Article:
The US labour market and industrial production softened, while housing sentiment weakened, providing further signs that the US economy has lost momentum in the fourth quarter of the year. Initial jobless claims rose to 231k, while continuing claims rose to the highest in two years. The NAHB Housing Index fell further during the month. Some, but not all of the decline in industrial production can be attributed to auto strikes. In signs of further progress on disinflation, US import prices excluding petroleum fell to -0.2% mom (from -0.3% mom previously), while Walmart’s CEO sees potential for “deflation” in the months to come even as US consumers turn more cautious.
The big market mover was a sharp 4.6% decline in Brent Oil prices overnight to US$77/bbl, reinforcing global disinflation trends. Latest data showed US crude oil production and inventories rising much faster than expected, offsetting OPEC+ production cuts, coupled with uncertainties around oil demand. The Dollar was mixed, US 10-year Treasury yields fell below 4.5%, while US equity markets rose marginally.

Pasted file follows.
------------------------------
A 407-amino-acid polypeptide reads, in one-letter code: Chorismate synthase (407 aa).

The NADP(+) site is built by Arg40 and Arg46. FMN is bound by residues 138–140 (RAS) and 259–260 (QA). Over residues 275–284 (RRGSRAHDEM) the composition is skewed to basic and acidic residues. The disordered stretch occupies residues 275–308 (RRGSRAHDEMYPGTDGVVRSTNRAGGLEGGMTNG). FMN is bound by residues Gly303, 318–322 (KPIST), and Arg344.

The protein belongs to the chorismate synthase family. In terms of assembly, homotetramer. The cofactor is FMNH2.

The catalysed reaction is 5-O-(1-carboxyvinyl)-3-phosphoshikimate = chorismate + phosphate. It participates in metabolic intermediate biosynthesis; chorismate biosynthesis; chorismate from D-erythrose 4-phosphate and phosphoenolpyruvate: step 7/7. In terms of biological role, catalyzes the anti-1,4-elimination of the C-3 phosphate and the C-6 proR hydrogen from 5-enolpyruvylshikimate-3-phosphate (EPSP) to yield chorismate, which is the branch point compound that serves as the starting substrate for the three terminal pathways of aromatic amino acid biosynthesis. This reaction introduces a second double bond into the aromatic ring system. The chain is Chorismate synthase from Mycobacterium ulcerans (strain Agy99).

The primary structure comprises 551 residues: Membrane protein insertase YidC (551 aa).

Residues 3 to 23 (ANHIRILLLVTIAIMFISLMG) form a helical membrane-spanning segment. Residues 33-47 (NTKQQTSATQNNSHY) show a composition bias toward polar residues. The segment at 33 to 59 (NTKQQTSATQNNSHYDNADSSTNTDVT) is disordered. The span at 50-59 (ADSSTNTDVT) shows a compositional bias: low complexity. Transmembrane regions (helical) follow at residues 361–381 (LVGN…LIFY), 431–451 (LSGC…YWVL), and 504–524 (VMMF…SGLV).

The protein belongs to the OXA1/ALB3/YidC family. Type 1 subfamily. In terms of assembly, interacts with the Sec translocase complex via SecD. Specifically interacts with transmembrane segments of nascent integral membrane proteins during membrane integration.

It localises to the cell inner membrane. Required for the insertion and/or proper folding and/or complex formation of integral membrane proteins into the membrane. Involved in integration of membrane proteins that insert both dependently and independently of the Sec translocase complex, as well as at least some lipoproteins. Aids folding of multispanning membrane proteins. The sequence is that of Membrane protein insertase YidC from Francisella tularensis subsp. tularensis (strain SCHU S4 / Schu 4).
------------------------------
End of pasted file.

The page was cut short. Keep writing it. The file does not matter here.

Asian currencies were generally volatile but ended stronger against the US Dollar, with KRW, TWD and IDR outperforming. The Philippines central bank kept rates on hold at 6.5%, following an off-cycle hike previously (see BSP off-cycle hike), to allow previous increases to filter through the economy amid moderating price risks and a recovering Peso. The central bank highlighted that it remains data dependent, modestly lowered its inflation forecast for 2024, while still highlighted that monetary policy needs to remain sufficiently tight to keep inflation on a downtrend. We continue to see PHP underperforming Asian FX due to its large current account deficit and sticky inflation, but also highlight that recent trends such as lower oil prices, a weaker US Dollar and stronger than expected growth have been positive factors for PHP. We think BSP has an incentive to rebuild its FX reserves at some point, and as such, do not see too much room for PHP appreciation from here. Meanwhile, Indonesia’s trade surplus was stronger than expected at US$3.5bn, helped by a recovery in commodity exports, together with improvements in domestic demand.